You've seen them on interstates, highways and roads all over. Those giant holes that threaten your tires and axles, lying in wait in the middle of the road, as you're making a right turn or merging lanes. Yes, we've entered what many would say is pothole season.
Part of the problem is the weather we had in 2018. Chilly temperatures, snow, and whole lot of rain can affect our roadways and cause potholes to form all over.
According to the Tennessee Valley Authority, 2018 is now the wettest year on record for the 41,000 square-mile Tennessee River Valley.
Potholes form when moisture seeps into the pavement. When that water freezes, expands and then thaws out, that weakens the pavement. Combine that with regular traffic on the road, the Tennessee Department of Transportation website says, and the pavement eventually crumbles.
Driver Sean Banks said it's a hazard for drivers.
"You feel like you're skiing because you either have to go over them perfectly or you have to get completely over in the right lane of a very busy spot in the highway," Banks said.
Mark Nagi, a spokesperson for TDOT, said crews are out every day filling potholes across the state.
But, he explained, there are several reasons why the fixes don't stick.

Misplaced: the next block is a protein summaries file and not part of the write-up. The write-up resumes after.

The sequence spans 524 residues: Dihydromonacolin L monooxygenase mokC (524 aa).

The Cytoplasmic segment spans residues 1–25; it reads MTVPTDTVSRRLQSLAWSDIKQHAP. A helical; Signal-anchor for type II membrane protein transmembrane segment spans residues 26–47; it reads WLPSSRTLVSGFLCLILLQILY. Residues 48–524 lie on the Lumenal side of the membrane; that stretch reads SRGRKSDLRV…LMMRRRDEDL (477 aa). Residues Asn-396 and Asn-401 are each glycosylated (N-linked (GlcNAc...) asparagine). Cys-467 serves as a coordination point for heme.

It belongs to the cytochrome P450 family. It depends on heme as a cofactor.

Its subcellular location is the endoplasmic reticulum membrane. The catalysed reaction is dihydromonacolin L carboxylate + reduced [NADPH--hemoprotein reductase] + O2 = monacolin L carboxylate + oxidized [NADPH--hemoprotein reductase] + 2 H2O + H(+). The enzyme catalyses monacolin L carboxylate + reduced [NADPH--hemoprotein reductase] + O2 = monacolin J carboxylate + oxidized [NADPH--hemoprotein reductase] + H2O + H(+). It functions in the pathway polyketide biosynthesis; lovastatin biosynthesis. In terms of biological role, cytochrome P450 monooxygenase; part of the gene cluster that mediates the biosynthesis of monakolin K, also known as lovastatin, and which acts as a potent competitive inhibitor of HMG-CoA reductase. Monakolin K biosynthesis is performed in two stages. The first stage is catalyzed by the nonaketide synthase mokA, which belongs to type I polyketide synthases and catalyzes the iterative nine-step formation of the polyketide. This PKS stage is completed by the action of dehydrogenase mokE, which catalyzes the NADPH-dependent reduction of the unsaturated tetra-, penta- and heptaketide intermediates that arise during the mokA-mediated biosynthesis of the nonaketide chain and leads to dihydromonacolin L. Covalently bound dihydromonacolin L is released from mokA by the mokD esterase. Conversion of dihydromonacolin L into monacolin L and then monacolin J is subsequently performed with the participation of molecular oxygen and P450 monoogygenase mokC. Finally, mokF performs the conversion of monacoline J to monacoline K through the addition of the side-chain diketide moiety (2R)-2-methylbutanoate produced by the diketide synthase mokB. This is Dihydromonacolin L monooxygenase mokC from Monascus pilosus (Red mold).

Crews normally fill potholes with hot asphalt. But during the winter months, Nagi said asphalt plants are typically closed, so hot asphalt isn't readily available until the spring.
To replace it, crews use a material called 'cold mix' to fill the holes, which isn't always as durable.
And since we've seen a record number of rain in 2018, those wet and cold conditions can make a difference.
"When you get a lot of precipitation like we've had in East Tennessee and traffic continues to go over those potholes, a pothole that gets filled one day may open back up in a next few days," Nagi said.
Nagi also said roads with high traffic volumes have more potholes because those roads see more traffic.
So,if you notice a pothole on your commute in East Tennessee, how do you report it?